Indeed, one development was clear at the event: Snapchat has arrived. Also participating in the Dmexco sessions was Imran Khan, the platform’s chief strategy officer, who (in a move demonstrating the startup’s current confidence) took to the stage to have a swipe at the offerings of its rivals.
Khan argued that competitors were selling nothing short of "moving banners" by not putting enough emphasis on sound in video advertising, something fundamental to Snapchat’s shortform video identity. “If you tell a story without sound it is not really that powerful. When you are buying advertising without sound you are not buying video, you are buying moving banners," he said.
Alternatives to ‘walled gardens’
While such online platforms may prove a hit with consumers, they prove somewhat difficult for advertisers looking to cross-measure how their campaigns rate on outside platforms (hence the ‘walled garden’ comparison).
However, Sorrell went on to voice his potential interest when it comes to the potential emergence of Verizon Wireless, with its stable of online media properties, i.e. AOL, and the more recently acquired Yahoo.
AOL chief Tim Armstrong on rivalling the ‘walled gardens’
The Drum also used Dmexco 2016 to speak with AOL CEO Tim Armstrong, who voiced his outfit’s ambitions to rival the internet’s duopoly by 2020, which (he maintains) are more suited to direct advertising campaigns. By way of contrast, AOL and Yahoo will position themselves as the online offering for advertisers that want to launch brand-led campaigns, according to Armstrong.
He further added: “AOL got into a lot of trouble as a company when it went to a walled garden mode back in the early 2000s … We're taking the total opposite approach. We want to be the company without walls: the open company.” He went on to add: “So we take a very open mentality to the world, and we're going to continue to do that. We will not be a walled garden.”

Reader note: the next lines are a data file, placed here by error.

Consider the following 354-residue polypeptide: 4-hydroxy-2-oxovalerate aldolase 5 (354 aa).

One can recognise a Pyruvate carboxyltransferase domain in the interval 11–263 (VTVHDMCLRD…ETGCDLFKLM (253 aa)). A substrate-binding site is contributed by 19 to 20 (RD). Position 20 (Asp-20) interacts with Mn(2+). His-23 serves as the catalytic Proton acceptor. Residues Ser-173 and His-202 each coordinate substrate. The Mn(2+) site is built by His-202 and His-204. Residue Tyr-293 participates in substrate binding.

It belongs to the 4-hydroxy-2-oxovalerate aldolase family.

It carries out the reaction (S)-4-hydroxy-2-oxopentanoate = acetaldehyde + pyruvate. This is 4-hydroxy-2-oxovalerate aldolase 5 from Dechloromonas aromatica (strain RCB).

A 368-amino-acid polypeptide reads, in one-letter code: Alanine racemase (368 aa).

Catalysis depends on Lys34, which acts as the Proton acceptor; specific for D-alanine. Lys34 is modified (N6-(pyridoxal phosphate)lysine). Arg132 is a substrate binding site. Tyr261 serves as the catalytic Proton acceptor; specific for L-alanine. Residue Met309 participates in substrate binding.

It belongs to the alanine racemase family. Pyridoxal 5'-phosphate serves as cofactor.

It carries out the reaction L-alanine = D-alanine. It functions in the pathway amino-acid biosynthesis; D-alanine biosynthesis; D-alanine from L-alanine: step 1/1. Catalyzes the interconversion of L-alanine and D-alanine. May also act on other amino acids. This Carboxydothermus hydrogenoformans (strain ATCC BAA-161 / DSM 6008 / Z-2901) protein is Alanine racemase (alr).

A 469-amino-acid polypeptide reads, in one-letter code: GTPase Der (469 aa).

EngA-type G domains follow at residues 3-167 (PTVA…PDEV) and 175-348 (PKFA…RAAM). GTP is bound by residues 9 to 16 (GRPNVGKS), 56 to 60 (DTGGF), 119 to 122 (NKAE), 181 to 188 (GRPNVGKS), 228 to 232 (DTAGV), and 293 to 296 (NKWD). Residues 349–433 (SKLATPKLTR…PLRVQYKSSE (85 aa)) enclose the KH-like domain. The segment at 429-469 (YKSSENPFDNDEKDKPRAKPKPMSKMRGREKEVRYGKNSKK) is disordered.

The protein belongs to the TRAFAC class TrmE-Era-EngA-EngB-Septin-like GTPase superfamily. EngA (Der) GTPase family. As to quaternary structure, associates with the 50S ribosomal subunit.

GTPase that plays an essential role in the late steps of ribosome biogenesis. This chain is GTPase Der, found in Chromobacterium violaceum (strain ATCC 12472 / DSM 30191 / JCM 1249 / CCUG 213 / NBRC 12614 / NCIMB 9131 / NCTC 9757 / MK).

Google moves to show it’s no ‘fr-enemy’
Elsewhere at Dmexco, Google used the opening day of the show to unveil its latest video ad format – dubbed Trueview For Action – which lets advertisers tailor their ads to become more “actionable”; by serving users with call-to-action messages such as ‘get a quote’, ‘book now’, or ‘sign up’, etc.
In addition, Google also used the show to underline the global roll out of its Universal App Campaigns offering – a service that will let brands optimise their ad campaigns to engage with mobile users beyond the initial install across its key properties.
However it was the revelation of Google’s move to axe AdBlock Plus partner ComboTag from its ad exchange, in a bid to convince the rest of the media industry that it was not surreptitiously profiteering from the ad blocking industry, that proved a more titillating talking point.
Sridhar Ramaswamy, SVP ads and commerce at Google, told journalists on the sidelines of Dmexco: “We were just as surprised by the announcement as you. We had no knowledge that this was coming up before the announcement, and we certainly have no relationship with [AdBlock Plus owner] Eyeo [in this latest effort].”
Click here for a more comprehensive rundown of The Drum’s coverage of Dmexco 2016
The Drum, in association with The Trade Desk, will debate some of the key talking points of Dmexco 2016 on Thursday 22 September, at an event hosted in Hackney House, London, with participants from companies including AOL, Isobar, and Sky Media. Click here to attend for free.